Outside the event, police quarantined a demonstration of approximately thirty Kahanists — followers of the ultra-nationalist and former Israeli parliamentarian Rabbi Meir Kahane who advocated expulsion of Palestinians citizens from Israel. They were led by Benzi Gopstein, founder of Lehava, the anti-miscegenation hate group whose members admitted to having burned a mixed Jewish-Arab school in Jerusalem last year.
The Kahanists shouted curses at attendees as they waited in line. “Murderers, Nazis, go to hell,” and “go to Gaza” could be heard amid chants of, “Death to Arabs” and “Your mothers are whores!” Referencing the Nakba –the expulsion of Palestinians from modern-day Israel at the hands of pre-state Zionist militias — they roared, “We bring the Nakba upon you,” — a twist on an old Israeli peacenik chant, “We bring peace upon you.”
The attendance of Palestinians was much to the chagrin of the Kahanists’ official body, the Samaria Settler Council, which petitioned Defense Minister Moshe Ya’alon to ban the “enemies of Israel” from entering Israel for the ceremony.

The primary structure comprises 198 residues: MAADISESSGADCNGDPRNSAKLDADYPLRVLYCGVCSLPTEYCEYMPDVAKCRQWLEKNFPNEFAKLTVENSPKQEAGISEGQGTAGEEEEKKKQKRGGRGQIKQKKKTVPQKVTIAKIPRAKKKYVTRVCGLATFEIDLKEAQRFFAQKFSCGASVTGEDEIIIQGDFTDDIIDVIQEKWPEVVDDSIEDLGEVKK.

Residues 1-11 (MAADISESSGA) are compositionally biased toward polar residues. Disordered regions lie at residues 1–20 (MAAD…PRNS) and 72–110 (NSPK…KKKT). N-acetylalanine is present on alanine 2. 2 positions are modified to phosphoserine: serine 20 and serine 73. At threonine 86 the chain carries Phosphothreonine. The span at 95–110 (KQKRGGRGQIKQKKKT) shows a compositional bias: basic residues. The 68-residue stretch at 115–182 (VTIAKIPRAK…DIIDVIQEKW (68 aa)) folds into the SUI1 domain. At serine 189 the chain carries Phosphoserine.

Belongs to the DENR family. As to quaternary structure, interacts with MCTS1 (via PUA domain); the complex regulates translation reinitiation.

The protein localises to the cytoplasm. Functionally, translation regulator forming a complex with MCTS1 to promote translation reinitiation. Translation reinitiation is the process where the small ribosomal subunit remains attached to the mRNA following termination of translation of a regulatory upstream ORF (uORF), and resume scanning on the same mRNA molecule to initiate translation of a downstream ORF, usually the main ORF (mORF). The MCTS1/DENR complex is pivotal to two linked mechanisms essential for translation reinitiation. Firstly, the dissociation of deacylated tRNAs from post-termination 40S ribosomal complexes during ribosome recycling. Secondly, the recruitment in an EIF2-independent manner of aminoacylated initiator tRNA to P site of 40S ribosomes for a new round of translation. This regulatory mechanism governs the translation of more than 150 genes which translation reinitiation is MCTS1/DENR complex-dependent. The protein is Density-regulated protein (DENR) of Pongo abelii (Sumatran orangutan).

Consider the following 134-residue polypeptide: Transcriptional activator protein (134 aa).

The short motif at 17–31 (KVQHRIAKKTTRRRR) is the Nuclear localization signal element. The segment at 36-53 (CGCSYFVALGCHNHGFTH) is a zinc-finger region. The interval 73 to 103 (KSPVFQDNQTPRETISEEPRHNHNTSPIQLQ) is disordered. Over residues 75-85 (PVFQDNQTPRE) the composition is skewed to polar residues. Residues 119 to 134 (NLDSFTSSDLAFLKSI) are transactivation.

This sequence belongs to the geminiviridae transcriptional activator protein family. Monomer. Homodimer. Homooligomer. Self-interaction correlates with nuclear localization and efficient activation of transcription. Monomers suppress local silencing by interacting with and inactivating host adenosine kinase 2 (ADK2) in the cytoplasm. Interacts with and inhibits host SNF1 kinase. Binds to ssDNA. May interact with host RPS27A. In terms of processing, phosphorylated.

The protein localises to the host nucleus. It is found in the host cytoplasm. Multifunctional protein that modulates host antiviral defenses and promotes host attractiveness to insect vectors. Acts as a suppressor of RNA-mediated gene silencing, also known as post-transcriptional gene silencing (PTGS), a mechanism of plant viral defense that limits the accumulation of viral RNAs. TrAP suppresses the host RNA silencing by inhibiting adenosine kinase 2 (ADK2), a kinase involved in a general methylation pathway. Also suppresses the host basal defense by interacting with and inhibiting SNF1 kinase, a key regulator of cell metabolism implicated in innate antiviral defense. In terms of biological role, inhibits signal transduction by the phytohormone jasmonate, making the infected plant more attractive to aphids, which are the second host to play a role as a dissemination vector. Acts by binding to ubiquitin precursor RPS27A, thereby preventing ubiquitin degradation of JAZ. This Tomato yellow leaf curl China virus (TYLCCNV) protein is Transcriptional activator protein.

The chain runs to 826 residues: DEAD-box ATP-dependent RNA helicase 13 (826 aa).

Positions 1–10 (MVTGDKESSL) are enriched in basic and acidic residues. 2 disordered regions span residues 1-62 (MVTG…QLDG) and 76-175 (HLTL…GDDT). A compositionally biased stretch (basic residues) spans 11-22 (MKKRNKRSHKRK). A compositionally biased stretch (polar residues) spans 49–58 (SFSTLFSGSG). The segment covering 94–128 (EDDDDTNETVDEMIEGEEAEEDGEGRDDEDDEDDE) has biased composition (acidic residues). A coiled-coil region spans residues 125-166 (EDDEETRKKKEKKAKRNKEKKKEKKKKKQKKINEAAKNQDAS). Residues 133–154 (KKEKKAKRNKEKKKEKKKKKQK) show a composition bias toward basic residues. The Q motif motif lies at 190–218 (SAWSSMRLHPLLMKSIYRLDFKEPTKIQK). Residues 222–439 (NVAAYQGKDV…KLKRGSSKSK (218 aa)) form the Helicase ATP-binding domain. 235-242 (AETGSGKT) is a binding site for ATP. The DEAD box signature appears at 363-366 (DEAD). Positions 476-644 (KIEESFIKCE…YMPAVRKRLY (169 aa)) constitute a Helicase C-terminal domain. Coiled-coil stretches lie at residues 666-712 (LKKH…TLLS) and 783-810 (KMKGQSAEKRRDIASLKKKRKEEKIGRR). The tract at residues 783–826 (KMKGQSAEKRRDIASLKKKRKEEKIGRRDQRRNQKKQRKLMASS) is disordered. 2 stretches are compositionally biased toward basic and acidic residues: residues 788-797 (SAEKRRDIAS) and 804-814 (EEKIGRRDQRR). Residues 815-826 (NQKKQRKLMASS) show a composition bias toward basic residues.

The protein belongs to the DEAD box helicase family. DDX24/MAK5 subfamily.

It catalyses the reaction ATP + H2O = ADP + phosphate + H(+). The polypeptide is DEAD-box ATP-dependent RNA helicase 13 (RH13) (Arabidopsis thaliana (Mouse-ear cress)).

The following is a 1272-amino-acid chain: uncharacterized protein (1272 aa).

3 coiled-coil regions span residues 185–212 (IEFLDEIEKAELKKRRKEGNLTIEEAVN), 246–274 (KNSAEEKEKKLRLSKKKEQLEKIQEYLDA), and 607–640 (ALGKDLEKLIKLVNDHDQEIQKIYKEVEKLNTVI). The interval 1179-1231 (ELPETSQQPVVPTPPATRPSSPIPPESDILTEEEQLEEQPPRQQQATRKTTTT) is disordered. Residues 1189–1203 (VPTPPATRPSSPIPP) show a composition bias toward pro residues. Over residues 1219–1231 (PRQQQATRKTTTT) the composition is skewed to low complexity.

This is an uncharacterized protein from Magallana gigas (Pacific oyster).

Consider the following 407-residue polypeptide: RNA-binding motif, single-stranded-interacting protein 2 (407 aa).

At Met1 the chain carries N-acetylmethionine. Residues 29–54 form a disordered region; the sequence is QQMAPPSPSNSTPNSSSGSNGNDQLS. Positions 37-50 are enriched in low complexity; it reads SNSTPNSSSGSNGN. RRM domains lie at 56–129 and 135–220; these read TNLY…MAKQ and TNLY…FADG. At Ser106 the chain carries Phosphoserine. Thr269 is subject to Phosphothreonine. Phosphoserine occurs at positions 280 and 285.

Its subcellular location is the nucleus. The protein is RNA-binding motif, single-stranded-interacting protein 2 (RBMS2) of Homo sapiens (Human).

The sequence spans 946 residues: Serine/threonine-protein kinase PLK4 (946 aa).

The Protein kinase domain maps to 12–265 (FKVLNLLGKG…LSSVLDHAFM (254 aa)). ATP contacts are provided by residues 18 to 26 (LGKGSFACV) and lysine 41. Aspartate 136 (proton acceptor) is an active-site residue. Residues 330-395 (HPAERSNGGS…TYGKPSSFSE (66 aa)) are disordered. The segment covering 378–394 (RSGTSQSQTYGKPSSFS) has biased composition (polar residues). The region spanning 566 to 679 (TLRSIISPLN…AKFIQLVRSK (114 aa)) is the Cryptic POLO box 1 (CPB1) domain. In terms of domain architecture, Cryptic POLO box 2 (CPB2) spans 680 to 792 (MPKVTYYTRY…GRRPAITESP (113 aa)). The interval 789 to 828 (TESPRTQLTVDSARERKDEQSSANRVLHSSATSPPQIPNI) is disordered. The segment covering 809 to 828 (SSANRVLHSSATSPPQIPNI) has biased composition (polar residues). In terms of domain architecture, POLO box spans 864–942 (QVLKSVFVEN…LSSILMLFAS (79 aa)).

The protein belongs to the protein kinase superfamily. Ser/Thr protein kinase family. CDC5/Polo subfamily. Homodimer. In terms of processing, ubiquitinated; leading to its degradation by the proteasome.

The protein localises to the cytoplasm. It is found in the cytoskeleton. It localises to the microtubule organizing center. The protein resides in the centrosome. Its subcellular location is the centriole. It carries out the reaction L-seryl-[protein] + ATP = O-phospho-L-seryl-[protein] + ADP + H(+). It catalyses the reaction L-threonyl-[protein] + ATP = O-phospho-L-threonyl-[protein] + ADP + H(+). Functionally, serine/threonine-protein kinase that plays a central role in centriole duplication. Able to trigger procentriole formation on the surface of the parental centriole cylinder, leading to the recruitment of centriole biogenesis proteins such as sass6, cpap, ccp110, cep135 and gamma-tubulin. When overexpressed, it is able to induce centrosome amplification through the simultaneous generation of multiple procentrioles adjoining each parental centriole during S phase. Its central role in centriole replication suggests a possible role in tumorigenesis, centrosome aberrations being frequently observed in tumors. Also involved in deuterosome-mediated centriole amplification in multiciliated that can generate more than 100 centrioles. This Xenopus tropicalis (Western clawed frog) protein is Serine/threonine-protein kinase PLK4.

Retired Israeli police officer Haim Blair, 60, from Gan Yavne criticized the Israeli Jews in Combatants for Peace as naive and that the presence of Palestinians at the event was inappropriate. Wearing a white muscle shirt that read “I ♥ Israel,” he explained, “Today is meant to remember IDF soldiers and the warriors of the underground groups (a reference to pre-state Zionist militias Lehi and Haganah) … and everyone who lost their lives here and elsewhere by the terrorist groups, who they [the attendees] are now backing.”
Others were less restrained in their comments.
“They are not Jews, they are Muslims!” said Ofer Golan before he boasted about his Facebook group called Fighting the Palestinian Lie which recycles the debunked Zionist myth that Palestinians are an invented people. “This is a war of religions and Muslims are the enemy!”
However honest in their endeavors Combatants for Peace may be, Tuesday night’s events only lend credence to the fact that Zionism will exploit Palestinian suffering as a matter of maintenance — a move even more cynical than the honest brutality of the Kahanist “Death to Arabs” chants outside. Only through acceptance of a Palestinian-led movement will organizations like Combatants for Peace become allies in the struggle for justice in Palestine.
Editor’s Note: Combatants for Peace has responded this this story here.